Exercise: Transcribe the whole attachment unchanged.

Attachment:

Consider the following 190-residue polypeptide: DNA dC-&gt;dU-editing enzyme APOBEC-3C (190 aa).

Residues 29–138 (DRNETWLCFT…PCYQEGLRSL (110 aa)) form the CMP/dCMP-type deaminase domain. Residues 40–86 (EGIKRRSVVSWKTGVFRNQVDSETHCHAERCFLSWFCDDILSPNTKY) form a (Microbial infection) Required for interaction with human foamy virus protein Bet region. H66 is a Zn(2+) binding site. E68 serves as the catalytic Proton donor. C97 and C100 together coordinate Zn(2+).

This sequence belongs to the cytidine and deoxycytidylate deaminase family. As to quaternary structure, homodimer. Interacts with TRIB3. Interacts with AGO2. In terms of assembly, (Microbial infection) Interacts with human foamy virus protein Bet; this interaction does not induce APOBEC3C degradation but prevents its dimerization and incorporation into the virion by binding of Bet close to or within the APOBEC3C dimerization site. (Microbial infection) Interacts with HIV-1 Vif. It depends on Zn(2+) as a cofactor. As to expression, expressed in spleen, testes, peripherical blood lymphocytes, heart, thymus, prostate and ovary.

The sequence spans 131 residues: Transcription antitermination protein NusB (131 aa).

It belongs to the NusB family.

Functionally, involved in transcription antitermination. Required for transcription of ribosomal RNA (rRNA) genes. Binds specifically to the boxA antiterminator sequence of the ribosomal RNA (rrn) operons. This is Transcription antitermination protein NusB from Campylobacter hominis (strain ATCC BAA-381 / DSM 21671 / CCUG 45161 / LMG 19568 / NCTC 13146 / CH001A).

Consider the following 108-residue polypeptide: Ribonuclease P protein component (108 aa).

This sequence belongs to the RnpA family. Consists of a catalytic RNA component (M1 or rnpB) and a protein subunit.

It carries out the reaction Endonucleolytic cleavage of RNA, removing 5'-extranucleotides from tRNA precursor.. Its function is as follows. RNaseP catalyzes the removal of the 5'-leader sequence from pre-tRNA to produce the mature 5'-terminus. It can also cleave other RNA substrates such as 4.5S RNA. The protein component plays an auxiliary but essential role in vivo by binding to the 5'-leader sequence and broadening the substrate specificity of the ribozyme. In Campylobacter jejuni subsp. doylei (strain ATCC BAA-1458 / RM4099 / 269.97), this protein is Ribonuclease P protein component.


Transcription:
Consider the following 190-residue polypeptide: DNA dC-&gt;dU-editing enzyme APOBEC-3C (190 aa).

Residues 29–138 (DRNETWLCFT…PCYQEGLRSL (110 aa)) form the CMP/dCMP-type deaminase domain. Residues 40–86 (EGIKRRSVVSWKTGVFRNQVDSETHCHAERCFLSWFCDDILSPNTKY) form a (Microbial infection) Required for interaction with human foamy virus protein Bet region. H66 is a Zn(2+) binding site. E68 serves as the catalytic Proton donor. C97 and C100 together coordinate Zn(2+).

This sequence belongs to the cytidine and deoxycytidylate deaminase family. As to quaternary structure, homodimer. Interacts with TRIB3. Interacts with AGO2. In terms of assembly, (Microbial infection) Interacts with human foamy virus protein Bet; this interaction does not induce APOBEC3C degradation but prevents its dimerization and incorporation into the virion by binding of Bet close to or within the APOBEC3C dimerization site. (Microbial infection) Interacts with HIV-1 Vif. It depends on Zn(2+) as a cofactor. As to expression, expressed in spleen, testes, peripherical blood lymphocytes, heart, thymus, prostate and ovary.

The sequence spans 131 residues: Transcription antitermination protein NusB (131 aa).

It belongs to the NusB family.

Functionally, involved in transcription antitermination. Required for transcription of ribosomal RNA (rRNA) genes. Binds specifically to the boxA antiterminator sequence of the ribosomal RNA (rrn) operons. This is Transcription antitermination protein NusB from Campylobacter hominis (strain ATCC BAA-381 / DSM 21671 / CCUG 45161 / LMG 19568 / NCTC 13146 / CH001A).

Consider the following 108-residue polypeptide: Ribonuclease P protein component (108 aa).

This sequence belongs to the RnpA family. Consists of a catalytic RNA component (M1 or rnpB) and a protein subunit.

It carries out the reaction Endonucleolytic cleavage of RNA, removing 5'-extranucleotides from tRNA precursor.. Its function is as follows. RNaseP catalyzes the removal of the 5'-leader sequence from pre-tRNA to produce the mature 5'-terminus. It can also cleave other RNA substrates such as 4.5S RNA. The protein component plays an auxiliary but essential role in vivo by binding to the 5'-leader sequence and broadening the substrate specificity of the ribozyme. In Campylobacter jejuni subsp. doylei (strain ATCC BAA-1458 / RM4099 / 269.97), this protein is Ribonuclease P protein component.